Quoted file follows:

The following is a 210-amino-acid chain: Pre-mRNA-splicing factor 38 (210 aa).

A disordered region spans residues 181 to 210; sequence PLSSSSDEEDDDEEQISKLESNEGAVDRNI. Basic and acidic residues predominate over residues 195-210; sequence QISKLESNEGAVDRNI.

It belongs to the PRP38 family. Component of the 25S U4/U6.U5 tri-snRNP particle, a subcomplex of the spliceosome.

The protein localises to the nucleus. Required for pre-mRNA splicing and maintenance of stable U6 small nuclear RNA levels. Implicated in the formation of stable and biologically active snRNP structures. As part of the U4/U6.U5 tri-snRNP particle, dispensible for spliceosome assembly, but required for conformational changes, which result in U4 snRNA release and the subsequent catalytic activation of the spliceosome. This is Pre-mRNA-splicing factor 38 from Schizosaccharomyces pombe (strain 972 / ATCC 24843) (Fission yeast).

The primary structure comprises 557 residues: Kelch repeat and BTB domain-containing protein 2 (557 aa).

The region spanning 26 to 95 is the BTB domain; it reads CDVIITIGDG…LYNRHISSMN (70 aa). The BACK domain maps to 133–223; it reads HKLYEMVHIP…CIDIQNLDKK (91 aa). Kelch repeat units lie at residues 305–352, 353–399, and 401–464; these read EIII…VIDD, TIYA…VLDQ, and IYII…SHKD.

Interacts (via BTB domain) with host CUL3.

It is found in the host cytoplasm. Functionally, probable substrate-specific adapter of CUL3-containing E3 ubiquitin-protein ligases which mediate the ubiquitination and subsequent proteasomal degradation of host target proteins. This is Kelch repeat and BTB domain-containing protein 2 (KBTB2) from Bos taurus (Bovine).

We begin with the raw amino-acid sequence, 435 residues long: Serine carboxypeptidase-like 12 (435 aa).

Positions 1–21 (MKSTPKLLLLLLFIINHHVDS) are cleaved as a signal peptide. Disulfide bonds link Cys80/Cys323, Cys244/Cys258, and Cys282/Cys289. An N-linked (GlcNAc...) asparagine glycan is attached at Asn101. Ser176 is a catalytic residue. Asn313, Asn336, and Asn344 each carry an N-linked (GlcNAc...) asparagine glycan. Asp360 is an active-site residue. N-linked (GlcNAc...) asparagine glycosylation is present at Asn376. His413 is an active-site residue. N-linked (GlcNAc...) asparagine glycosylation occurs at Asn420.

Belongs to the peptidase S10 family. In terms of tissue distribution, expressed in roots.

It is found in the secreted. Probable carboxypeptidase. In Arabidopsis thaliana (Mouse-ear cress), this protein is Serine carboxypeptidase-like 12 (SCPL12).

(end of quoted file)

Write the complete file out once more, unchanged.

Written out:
The following is a 210-amino-acid chain: Pre-mRNA-splicing factor 38 (210 aa).

A disordered region spans residues 181 to 210; sequence PLSSSSDEEDDDEEQISKLESNEGAVDRNI. Basic and acidic residues predominate over residues 195-210; sequence QISKLESNEGAVDRNI.

It belongs to the PRP38 family. Component of the 25S U4/U6.U5 tri-snRNP particle, a subcomplex of the spliceosome.

The protein localises to the nucleus. Required for pre-mRNA splicing and maintenance of stable U6 small nuclear RNA levels. Implicated in the formation of stable and biologically active snRNP structures. As part of the U4/U6.U5 tri-snRNP particle, dispensible for spliceosome assembly, but required for conformational changes, which result in U4 snRNA release and the subsequent catalytic activation of the spliceosome. This is Pre-mRNA-splicing factor 38 from Schizosaccharomyces pombe (strain 972 / ATCC 24843) (Fission yeast).

The primary structure comprises 557 residues: Kelch repeat and BTB domain-containing protein 2 (557 aa).

The region spanning 26 to 95 is the BTB domain; it reads CDVIITIGDG…LYNRHISSMN (70 aa). The BACK domain maps to 133–223; it reads HKLYEMVHIP…CIDIQNLDKK (91 aa). Kelch repeat units lie at residues 305–352, 353–399, and 401–464; these read EIII…VIDD, TIYA…VLDQ, and IYII…SHKD.

Interacts (via BTB domain) with host CUL3.

It is found in the host cytoplasm. Functionally, probable substrate-specific adapter of CUL3-containing E3 ubiquitin-protein ligases which mediate the ubiquitination and subsequent proteasomal degradation of host target proteins. This is Kelch repeat and BTB domain-containing protein 2 (KBTB2) from Bos taurus (Bovine).

We begin with the raw amino-acid sequence, 435 residues long: Serine carboxypeptidase-like 12 (435 aa).

Positions 1–21 (MKSTPKLLLLLLFIINHHVDS) are cleaved as a signal peptide. Disulfide bonds link Cys80/Cys323, Cys244/Cys258, and Cys282/Cys289. An N-linked (GlcNAc...) asparagine glycan is attached at Asn101. Ser176 is a catalytic residue. Asn313, Asn336, and Asn344 each carry an N-linked (GlcNAc...) asparagine glycan. Asp360 is an active-site residue. N-linked (GlcNAc...) asparagine glycosylation is present at Asn376. His413 is an active-site residue. N-linked (GlcNAc...) asparagine glycosylation occurs at Asn420.

Belongs to the peptidase S10 family. In terms of tissue distribution, expressed in roots.

It is found in the secreted. Probable carboxypeptidase. In Arabidopsis thaliana (Mouse-ear cress), this protein is Serine carboxypeptidase-like 12 (SCPL12).